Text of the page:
TWO projects are being launched in Colchester as part of a bid to spearhead action on climate change.

Colchester Council and the University of Essex have teamed up to deliver the schemes with a view to tackling environmental change in Colchester borough.

One project will look to reduce the harm from single-use plastics and the other will combat coastal erosion by re-using waste oyster shells generated by the catering industry.

The projects were developed following a successful Challenge Lab event, which the university facilitates to bring regional organisations together with researchers to discuss solutions to challenges they face.

To help drive down plastic waste in the town, a dedicated team will develop activities which raise awareness of plastic waste and the benefits of sustainable packaging, including a plastic holiday.

Gazette: Project - the University of EssexProject - the University of Essex

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The team will investigate the production of more sustainable and compostable packaging materials in Colchester, helping businesses with a cost-effective and environment-friendly alternative to single-use plastics.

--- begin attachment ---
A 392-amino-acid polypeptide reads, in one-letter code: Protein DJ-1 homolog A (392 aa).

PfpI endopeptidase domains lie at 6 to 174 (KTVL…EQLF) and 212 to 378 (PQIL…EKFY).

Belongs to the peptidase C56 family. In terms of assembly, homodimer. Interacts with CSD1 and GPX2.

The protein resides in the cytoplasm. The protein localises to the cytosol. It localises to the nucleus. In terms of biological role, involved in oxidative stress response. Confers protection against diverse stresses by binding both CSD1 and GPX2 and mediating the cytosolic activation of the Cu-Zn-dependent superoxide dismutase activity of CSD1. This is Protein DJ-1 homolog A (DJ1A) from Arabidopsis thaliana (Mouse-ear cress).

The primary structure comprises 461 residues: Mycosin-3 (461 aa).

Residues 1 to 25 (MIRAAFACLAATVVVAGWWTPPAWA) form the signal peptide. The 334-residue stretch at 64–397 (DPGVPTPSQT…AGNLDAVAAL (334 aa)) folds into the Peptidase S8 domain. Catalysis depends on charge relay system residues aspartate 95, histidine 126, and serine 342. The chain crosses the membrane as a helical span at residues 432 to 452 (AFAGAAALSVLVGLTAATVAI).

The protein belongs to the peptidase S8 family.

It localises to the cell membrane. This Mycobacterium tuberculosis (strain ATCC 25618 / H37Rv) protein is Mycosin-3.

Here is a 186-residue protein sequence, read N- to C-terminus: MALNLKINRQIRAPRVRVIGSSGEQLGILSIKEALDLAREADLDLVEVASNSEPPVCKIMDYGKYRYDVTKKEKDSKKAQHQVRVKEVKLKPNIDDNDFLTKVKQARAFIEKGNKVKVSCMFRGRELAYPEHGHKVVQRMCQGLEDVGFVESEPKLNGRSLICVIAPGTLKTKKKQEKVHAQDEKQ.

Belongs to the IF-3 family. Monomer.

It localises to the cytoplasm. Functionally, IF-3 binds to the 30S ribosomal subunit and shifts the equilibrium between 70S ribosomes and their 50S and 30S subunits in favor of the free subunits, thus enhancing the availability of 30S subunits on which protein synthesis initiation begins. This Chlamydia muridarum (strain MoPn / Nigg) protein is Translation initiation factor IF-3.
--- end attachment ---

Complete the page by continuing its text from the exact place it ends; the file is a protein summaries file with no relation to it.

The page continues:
Dr Debashree De, the project’s lead academic, said: “Plastics pollution affects our everyday life in multiple ways. Reducing the use of plastics will help improve our quality of life significantly.”

The second project aims to build with nature, creating an ecosystem-based coastal defence in a way which supports jobs.

Collecting waste oyster shells from restaurants, the shell will be repurposed as a building material to improve coastal defences.

This work will help both the oyster fishers and the environment, the team says.

Dr Boroka Bo, the university’s lead academic on the project, said: “While many of us knew our coast is home to the UK’s largest protected area for native oysters, what most oyster consumers don’t realise is oysters also protect our community from coastal erosion and floods.

“In addition to being ecosystem engineers by creating natural storm barriers, an adult oyster can filter almost 190 litres of water per day.

“By doing this, oysters remove pollutants from our water and protect us from harmful algal blooms.”

The projects due to get underway are funded with £15,000 each from the University’s Impact Acceleration Account.